Several accidents occurred in Newtown on Interstate 84 on Monday, April 14, resulting in extensive traffic backups on I-84’s westbound and eastbound lanes, causing motorists to seek alternate routes on local roads, thus creating traffic congestion on those streets. The first accident was reported at 12:42, and involved two vehicles that had been traveling on I-84 East. Both drivers of those vehicles were checked at the scene, and one was transported to the hospital for their injuries. The second accident occurred minutes later, when a Peterbilt tractor that had been traveling on I-84 West veered off the roadway, reportedly to avoid striking another vehicle, and landed on the highway's median, balance on a rock. The driver was uninjured. The need to remove diesel fuel from the truck's tanks before it could be uprighted kept firefighters and DEEP officials on scene for hours, however, which led to the extensive travel delays that afternoon.
Medicines in the home are a leading cause of accidental poisoning. Just as disturbing are the alarmingly high rates of prescription drug abuse among teens. A national study, conducted last year by The Partnership at DrugFree.org and the MetLife Foundation, found that nearly half (49 percent) of teens who misuse or abuse prescription medicines get them from a family member or friend. More often than not, these drugs are found in medicine cabinets. This year’s US Drug Enforcement Administration’s (DEA) National Prescription Take-Back Day will be conducted on Saturday, April 26. Newtown Police will be among the local departments participating in the annual collection event.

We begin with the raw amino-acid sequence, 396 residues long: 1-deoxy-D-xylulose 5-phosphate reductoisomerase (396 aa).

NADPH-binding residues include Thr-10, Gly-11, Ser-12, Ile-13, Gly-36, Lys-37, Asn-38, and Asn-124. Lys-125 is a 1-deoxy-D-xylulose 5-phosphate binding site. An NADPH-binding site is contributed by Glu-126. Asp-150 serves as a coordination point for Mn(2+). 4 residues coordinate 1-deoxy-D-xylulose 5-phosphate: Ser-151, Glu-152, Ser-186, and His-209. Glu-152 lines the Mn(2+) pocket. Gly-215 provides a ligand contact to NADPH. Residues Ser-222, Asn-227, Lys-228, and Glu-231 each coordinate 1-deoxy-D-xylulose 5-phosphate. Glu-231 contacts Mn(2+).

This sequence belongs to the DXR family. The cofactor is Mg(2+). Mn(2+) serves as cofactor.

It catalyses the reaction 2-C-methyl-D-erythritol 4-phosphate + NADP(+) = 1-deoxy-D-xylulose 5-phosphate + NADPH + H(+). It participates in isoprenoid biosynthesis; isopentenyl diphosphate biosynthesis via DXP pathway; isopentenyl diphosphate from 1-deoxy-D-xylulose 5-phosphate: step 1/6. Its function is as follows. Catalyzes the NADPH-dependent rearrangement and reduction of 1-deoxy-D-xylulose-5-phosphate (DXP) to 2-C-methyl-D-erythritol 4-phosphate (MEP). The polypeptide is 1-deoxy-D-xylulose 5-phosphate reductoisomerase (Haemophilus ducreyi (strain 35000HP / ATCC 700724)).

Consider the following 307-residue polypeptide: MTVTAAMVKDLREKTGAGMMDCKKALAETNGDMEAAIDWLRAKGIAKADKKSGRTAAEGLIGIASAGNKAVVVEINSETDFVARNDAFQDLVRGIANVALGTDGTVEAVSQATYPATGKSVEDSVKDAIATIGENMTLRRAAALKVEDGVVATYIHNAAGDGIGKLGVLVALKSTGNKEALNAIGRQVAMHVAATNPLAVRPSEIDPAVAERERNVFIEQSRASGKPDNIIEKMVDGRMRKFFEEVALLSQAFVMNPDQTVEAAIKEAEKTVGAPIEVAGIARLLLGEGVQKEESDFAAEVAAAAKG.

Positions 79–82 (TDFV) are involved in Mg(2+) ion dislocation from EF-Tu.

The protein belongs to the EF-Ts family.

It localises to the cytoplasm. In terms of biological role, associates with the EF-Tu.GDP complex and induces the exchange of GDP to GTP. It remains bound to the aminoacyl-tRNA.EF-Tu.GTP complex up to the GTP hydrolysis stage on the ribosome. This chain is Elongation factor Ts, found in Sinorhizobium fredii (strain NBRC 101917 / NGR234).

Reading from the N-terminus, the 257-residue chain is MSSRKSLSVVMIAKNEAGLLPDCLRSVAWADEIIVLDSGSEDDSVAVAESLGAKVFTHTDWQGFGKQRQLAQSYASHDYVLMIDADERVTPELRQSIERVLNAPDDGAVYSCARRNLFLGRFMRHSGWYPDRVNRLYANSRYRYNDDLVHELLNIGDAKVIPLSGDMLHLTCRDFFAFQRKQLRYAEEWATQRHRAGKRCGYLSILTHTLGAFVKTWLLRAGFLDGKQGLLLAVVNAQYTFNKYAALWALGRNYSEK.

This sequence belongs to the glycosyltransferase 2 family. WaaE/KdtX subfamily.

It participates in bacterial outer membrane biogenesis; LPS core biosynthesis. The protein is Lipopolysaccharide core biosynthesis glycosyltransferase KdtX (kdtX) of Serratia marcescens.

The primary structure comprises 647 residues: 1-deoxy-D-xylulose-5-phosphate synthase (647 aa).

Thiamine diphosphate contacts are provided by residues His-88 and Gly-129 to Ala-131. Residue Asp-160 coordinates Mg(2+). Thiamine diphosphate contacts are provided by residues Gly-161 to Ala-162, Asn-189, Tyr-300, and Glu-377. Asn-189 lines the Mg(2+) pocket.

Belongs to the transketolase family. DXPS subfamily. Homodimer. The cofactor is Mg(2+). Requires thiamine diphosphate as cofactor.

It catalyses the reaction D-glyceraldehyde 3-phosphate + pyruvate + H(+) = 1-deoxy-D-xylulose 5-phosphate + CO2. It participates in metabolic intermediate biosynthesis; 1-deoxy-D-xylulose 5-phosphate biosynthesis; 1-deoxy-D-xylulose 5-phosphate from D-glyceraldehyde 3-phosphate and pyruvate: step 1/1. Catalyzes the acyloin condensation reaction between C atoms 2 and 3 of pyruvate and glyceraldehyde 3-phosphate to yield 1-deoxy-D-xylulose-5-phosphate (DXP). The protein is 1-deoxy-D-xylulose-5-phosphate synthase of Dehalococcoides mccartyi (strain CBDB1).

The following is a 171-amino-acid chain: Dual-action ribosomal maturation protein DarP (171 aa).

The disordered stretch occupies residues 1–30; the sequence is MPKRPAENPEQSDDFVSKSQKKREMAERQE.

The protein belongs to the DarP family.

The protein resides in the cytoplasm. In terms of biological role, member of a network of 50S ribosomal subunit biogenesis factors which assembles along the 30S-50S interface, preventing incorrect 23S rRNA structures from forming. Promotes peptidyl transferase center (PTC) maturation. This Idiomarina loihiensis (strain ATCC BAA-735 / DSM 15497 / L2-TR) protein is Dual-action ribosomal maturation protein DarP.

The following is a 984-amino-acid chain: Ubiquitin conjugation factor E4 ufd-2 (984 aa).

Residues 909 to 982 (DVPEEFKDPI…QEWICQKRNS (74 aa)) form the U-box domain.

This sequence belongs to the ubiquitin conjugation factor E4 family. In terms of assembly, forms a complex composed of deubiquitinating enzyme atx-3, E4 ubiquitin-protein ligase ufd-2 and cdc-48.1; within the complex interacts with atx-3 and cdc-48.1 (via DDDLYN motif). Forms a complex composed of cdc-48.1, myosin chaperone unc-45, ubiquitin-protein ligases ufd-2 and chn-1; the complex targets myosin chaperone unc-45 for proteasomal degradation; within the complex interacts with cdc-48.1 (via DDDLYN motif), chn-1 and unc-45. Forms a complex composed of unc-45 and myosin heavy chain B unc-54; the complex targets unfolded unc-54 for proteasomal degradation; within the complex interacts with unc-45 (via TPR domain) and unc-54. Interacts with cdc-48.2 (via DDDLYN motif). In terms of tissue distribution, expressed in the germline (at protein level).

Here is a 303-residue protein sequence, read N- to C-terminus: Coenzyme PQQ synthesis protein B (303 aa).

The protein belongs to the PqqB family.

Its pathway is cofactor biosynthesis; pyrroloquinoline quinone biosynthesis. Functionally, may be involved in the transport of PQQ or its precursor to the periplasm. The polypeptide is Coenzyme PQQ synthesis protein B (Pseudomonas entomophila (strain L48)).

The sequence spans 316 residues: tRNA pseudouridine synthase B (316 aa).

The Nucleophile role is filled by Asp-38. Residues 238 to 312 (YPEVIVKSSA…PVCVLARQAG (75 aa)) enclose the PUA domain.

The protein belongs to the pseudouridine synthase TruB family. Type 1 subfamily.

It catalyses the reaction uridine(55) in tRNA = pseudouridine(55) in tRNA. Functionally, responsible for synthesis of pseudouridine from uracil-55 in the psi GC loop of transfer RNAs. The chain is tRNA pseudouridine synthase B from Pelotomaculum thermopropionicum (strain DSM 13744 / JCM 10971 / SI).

The Newtown-Sandy Hook Community Foundation, Inc is soliciting proposals from qualified groups to support the expansion of public education and training to help those that come into contact with adults and young people in the Newtown community. The foundation is seeking to identify, understand, and respond to signs of trauma, mental health concerns, and/or address barriers that keep those who need mental health services from accessing them. Proposals are also sought to develop, strengthen, or expand therapeutic programs/interventions that assist with the recovery from those impacted by 12/14. The deadline for proposal submission is May 9.
Daniel Cruson, a longtime member of the C.H. Booth Board of Trustees, has submitted a letter of resignation to the president of the board. The letter, mailed to Board President Martha Robilotti “over two weeks ago,” Mr Cruson said on Monday, April 14, was to be “effective upon the receipt of the letter.” He has currently served on the board of trustees for seven years, and had two more years remaining to serve. He had also served for several years previously, since the 1980s, he said. Mr Cruson has been cutting back on involvement in a number of activities in order to devote more time to his writing and research, he told The Newtown Bee this week. The final straw however, the move that pushed Mr Cruson to discontinue his involvement with the library's board of directors, was the treatment given to one of his books meant to be sold to support future Newtown Historical Society publications.